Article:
Comparison⁻¹⊣Comparison .unit .is-natural x y f = Algebra-hom-path C $
    (G.₁ (has-coeq y .coeq) C.∘ T.unit.Ξ· _) C.∘ f .morphism                    β‰‘βŸ¨ C.pullr (T.unit.is-natural _ _ _) βŸ©β‰‘
    G.₁ (has-coeq y .coeq) C.∘ T.M₁ (f .morphism) C.∘ T.unit .Ξ· (x .fst)       β‰‘βŸ¨ C.pulll (sym (G.F-∘ _ _)) βŸ©β‰‘
    G.₁ (has-coeq y .coeq D.∘ F.₁ (f .morphism)) C.∘ T.unit .Ξ· (x .fst)        β‰‘βŸ¨ ap G.₁ (sym (has-coeq _ .universal)) C.⟩∘⟨refl βŸ©β‰‘
    G.₁ (has-coeq x .coequalise _ D.∘ has-coeq x .coeq) C.∘ T.unit .Ξ· (x .fst) β‰‘βŸ¨ C.pushl (G.F-∘ _ _) βŸ©β‰‘
    G.₁ (has-coeq x .coequalise _) C.∘ G.₁ (has-coeq x .coeq) C.∘ T.unit.Ξ· _   ∎
  Comparison⁻¹⊣Comparison .counit .is-natural x y f =
      has-coeq (Fβ‚€ (Comparison F⊣G) x) .unique
        {p = apβ‚‚ D._∘_ (F⊣G .counit.is-natural _ _ _) refl
          ·· D.pullr (F⊣G .counit.is-natural _ _ _)
          ·· D.pulll (sym (F⊣G .counit.is-natural _ _ _))}
        (sym (D.pullr (has-coeq _ .universal) βˆ™ D.pulll (has-coeq _ .universal)))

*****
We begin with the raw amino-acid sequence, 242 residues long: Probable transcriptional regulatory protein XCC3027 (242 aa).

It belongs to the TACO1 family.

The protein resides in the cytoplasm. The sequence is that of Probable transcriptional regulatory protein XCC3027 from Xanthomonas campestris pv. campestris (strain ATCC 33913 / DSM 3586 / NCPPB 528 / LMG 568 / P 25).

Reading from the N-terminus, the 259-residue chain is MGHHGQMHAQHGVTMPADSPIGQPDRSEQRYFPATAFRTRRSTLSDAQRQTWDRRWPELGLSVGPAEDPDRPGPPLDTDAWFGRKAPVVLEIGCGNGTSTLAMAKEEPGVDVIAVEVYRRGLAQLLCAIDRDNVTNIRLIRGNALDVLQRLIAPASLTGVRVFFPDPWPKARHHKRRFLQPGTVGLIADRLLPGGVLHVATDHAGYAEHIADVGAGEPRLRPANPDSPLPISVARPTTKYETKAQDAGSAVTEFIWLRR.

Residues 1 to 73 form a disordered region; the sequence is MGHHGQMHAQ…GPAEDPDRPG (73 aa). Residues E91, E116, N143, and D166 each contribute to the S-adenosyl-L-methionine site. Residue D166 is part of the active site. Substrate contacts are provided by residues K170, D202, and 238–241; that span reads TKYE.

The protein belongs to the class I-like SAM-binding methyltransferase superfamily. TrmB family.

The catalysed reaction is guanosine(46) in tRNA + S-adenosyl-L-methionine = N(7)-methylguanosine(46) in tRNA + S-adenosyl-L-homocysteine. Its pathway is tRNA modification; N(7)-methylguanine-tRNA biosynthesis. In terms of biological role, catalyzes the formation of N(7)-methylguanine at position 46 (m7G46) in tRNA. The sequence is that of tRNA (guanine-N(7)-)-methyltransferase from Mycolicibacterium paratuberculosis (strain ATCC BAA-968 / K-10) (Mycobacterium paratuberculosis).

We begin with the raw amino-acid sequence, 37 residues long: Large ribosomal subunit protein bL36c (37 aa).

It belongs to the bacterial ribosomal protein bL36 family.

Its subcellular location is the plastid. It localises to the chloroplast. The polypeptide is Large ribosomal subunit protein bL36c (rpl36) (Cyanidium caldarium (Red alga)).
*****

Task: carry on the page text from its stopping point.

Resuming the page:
βˆ™ sym (has-coeq _ .unique (F⊣G .counit.is-natural _ _ _ βˆ™ D.pushr (sym (has-coeq _ .universal))))
  Comparison⁻¹⊣Comparison .zig =
    has-coeq _ .unique {eβ€² = has-coeq _ .coeq} {p = has-coeq _ .coequal}
      (sym (D.pullr (has-coeq _ .universal)
          βˆ™ D.pulll (has-coeq _ .universal)
          βˆ™ apβ‚‚ D._∘_ refl (F.F-∘ _ _) βˆ™ D.pulll (F⊣G .counit.is-natural _ _ _)
          βˆ™ D.cancelr (F⊣G .zig)))
    βˆ™ sym (has-coeq _ .unique (D.introl refl))
  Comparison⁻¹⊣Comparison .zag = Algebra-hom-path C $
    G.pulll (has-coeq _ .universal) βˆ™ F⊣G .zag

  1. the group of integersβ†©οΈŽ

  2. I was feeling pretentious when I wrote this sentenceβ†©οΈŽ